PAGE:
Collection of interesting and challenging Dynamic Programming problems and solutions (in Python).
Given a string containing just the characters
')', find the length of the longest valid (well-formed) parentheses substring. (https://leetcode.com/problems/longest-valid-parentheses/)
Let dp[i] be the length of longest valid parenthesis ending at index i.
Note that dp[i] = 0 if s[i] = ‘(‘ because parenthesis cannot end with ‘(‘.
If s[i] = ‘)’ and s[i-1] = ‘(‘, then dp[i] = dp[i-2]+2, because valid parenthesis is of the form ‘A()’ where A is a valid parenthesis of length ≥ 0.
Else if s[i] = ‘)’ and…
Combinatorics problems are one of the most fascinating category of DS & Algo. Although the problems looks daunting at first but generally they have an elegant solution at the end.
But very few companies ask problems related to combinatorics mostly due to the fact that some of these problems could be very hard for a candidate to come up with a solution within 30 minutes if the candidates have not seen similar problems before. In this post I have tried to compile some of the ‘easier’ combinatorics problems.
The solution for most of these problems comes under the category of…
In this post we are going to solve problems related to one of my favourite data structures-Tries. This is probably going to be the longest post in this series as the variety of problems that can be solved using Tries are quite a lot. Apart from standard Trie implementation I will demonstrate Radix Tree, which is a compressed Trie (memory optimized Trie).
I will not get into explaining what a Trie data structure is, as that can be found on several websites. This post will mainly deal with some variety of problems that can be solved using Tries.
In this post we are going to look at data structures for storing stream of numbers in a way such that the following operations can be efficiently performed (although the data structures we are going to visit here can do a lot more):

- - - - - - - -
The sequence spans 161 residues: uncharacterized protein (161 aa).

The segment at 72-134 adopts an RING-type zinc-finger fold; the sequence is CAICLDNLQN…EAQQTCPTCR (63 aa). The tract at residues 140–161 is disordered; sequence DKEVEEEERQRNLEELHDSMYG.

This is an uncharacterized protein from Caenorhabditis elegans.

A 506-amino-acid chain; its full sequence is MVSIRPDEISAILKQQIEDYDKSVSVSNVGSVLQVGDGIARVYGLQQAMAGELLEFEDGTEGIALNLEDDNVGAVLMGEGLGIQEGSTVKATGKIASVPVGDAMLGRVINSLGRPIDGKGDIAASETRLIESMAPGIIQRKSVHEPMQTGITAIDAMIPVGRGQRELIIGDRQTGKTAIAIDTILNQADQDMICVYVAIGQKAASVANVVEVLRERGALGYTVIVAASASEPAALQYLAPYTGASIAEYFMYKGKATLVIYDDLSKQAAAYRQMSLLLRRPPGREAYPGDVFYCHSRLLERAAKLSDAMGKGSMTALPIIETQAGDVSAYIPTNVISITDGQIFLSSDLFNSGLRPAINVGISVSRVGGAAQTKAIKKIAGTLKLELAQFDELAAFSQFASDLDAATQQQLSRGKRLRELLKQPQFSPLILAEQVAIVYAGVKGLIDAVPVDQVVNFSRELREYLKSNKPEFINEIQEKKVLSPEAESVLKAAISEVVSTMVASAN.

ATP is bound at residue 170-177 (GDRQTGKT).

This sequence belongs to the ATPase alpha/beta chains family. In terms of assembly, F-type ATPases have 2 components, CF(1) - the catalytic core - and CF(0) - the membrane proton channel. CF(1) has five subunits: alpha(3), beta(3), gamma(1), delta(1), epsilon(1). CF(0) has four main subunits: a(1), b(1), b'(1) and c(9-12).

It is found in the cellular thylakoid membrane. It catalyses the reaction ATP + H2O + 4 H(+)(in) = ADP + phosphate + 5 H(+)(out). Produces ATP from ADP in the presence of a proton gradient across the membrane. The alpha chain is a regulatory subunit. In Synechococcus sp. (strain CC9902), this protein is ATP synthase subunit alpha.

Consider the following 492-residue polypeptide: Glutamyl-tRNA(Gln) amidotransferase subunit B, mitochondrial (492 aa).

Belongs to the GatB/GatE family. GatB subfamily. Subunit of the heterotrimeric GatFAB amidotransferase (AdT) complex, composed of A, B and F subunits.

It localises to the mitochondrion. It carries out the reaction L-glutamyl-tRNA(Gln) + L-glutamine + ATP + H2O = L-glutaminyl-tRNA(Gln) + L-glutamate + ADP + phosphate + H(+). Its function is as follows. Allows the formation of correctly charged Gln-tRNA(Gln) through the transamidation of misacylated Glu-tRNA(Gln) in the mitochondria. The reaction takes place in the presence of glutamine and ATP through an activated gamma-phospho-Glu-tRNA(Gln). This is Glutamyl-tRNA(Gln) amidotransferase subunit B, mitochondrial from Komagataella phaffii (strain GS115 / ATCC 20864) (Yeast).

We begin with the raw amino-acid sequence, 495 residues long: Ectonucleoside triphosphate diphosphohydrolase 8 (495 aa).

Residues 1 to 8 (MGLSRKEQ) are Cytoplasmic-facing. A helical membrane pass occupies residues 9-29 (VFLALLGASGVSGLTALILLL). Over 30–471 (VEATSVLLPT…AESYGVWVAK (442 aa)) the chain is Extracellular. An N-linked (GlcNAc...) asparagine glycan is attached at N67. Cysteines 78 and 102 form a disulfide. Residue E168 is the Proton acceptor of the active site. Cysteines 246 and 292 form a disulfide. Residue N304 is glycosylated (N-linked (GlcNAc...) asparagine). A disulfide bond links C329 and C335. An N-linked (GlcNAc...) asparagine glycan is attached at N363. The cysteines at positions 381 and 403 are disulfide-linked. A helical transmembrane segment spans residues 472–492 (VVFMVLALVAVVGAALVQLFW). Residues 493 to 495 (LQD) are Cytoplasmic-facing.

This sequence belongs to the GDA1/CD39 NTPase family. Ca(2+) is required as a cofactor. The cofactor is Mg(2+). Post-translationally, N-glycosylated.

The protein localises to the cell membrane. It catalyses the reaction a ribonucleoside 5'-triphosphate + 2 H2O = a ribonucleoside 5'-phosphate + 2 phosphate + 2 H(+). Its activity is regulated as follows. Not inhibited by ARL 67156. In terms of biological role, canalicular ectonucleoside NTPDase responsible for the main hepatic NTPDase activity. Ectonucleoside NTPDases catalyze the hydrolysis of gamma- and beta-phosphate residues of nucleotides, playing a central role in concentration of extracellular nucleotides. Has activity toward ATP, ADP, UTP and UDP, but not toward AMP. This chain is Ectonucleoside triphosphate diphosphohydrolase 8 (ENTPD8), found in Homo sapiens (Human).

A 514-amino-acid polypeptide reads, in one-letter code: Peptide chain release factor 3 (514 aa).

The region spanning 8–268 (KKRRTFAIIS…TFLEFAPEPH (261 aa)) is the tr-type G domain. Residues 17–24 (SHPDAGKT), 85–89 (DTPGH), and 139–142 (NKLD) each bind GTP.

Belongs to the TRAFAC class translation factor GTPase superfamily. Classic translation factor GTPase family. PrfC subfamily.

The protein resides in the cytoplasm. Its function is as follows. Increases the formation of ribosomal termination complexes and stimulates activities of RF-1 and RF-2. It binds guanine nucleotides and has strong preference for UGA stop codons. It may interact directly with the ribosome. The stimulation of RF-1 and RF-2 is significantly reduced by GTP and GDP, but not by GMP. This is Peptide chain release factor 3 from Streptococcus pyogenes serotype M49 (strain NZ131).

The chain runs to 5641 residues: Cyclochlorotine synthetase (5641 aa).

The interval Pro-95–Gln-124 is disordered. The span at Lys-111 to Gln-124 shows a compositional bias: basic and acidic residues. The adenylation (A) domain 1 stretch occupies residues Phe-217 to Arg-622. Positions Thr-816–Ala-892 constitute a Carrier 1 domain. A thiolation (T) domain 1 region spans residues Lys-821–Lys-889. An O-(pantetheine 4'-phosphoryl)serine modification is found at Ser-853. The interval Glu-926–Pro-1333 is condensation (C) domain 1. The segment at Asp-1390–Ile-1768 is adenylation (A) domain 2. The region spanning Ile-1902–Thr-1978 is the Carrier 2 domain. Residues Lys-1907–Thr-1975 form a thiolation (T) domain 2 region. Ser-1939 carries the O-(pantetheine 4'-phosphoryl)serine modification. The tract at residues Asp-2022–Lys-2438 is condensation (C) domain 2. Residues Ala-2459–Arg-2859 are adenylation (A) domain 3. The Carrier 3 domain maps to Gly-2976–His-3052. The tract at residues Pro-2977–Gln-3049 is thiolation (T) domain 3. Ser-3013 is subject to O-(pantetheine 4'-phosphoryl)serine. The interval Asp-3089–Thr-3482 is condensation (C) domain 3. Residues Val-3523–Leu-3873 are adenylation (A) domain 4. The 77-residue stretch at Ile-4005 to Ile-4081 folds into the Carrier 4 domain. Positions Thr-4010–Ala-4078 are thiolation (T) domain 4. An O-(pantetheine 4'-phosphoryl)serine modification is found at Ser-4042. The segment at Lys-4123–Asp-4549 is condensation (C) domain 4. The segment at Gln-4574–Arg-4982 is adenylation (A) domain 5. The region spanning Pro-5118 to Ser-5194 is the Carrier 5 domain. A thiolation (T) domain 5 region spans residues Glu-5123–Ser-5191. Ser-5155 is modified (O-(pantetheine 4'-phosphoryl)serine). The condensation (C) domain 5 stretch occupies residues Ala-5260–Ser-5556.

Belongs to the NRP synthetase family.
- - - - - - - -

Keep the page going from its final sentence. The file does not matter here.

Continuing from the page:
For 1 and 2, we can use a Min-Heap and a Max-Heap. 3 and 4 are special cases of…
In the last post on binary search optimization, we found out that we can solve optimization problems using binary search under certain conditions. In this post we are going to look at another class of optimization problems that can again be solved using binary search technique. This class of problem is called the Longest Increasing Subsequence. I fondly call it the Russian Doll problem.
In its most simplest form, we are given an array A of size N. Each element of the array A is a real number. …
Binary Search is probably one of the most ‘interesting’ algorithm from our high school and sophomore college computer science course. But most of us have encountered binary search either in the context of searching in a sorted array or some tweaked versions of similar problem:
While these problems are interesting enough to puzzle even the most well prepared interview candidates. But in this post I will…
In this post we are going to look at a problem that is very relevant from a network analysis point of view. In a circuit network of wires, we would like to identify vulnerable connections that could be a single point of failure. Single point of failures like these are known as Articulation Points.
In a social network we would like to identify people who sits at the vulnerable points and hold together multiple sub-networks. Targeting these people for marketing offers and promotions and preventing them from churning will ensure that the network is still connected. …
In this post we are going to look at one of the ‘simplest’ Dynamic Programming variation — Bitmasking. When I say ‘simplest’ I mean that ‘Bitmasking + DP’ problems are easy to identify and also most bit-masking problems have a more or less similar approach.
Some of the common traits of Bitmasking problems are:
 Number of Ways to Wear Different Hats to Each Other — There are
n people and 40 types of hats labeled from 1 to 40.
Given a list of list of integers
hats[i] is a list of all hats preferred by the
Return the number of ways that the n people wear different hats to each other.
Since the answer may be too large, return it modulo
10^9 + 7.
Input: hats = [[3,5,1],[3,5]]
Explanation: There are 4 ways to choose hats
(3,5), (5,3), (1,3) and (1,5)
Approach — Use Bitmasking…
 Flatten a Multilevel Doubly Linked List — You are given a doubly linked list which in addition to the next and previous pointers, it could have a child pointer, which may or may not point to a separate doubly linked list. These child lists may have one or more children of their own, and so on, to produce a multilevel data structure, as shown in the example below.
Flatten the list so that all the nodes appear in a single-level, doubly linked list. You are given the head of the first level of the list.
Input: head =…
Machine Learning Engineer, Algorithms and Programming